Genetics Exam 3 Study Guide
Genetics Exam 3 Study Guide BSCI - 30156 - 002
Popular in ELEMENTS OF GENETICS
BSCI - 30156 - 002
verified elite notetaker
Popular in Biological Sciences
This 8 page Study Guide was uploaded by Jessica Brown on Monday April 11, 2016. The Study Guide belongs to BSCI - 30156 - 002 at Kent State University taught by Chi-hua Groff (P) in Fall 2015. Since its upload, it has received 41 views. For similar materials see ELEMENTS OF GENETICS in Biological Sciences at Kent State University.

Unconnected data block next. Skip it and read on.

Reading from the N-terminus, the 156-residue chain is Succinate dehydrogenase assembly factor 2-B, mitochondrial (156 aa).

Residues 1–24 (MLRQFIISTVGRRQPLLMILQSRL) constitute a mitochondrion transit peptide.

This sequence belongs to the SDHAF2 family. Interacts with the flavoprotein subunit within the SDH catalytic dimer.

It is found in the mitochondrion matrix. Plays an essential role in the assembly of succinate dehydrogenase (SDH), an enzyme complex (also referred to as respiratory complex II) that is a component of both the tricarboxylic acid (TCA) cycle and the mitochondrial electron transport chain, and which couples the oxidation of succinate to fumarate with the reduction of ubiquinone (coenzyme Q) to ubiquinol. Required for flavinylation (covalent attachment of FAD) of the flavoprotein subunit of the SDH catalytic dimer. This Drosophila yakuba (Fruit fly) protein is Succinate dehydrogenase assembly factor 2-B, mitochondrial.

Reviews for Genetics Exam 3 Study Guide
Report this Material
What is Karma?
Karma is the currency of StudySoup.
You can buy or earn more Karma at anytime and redeem it for class notes, study guides, flashcards, and more!
Date Created: 04/11/16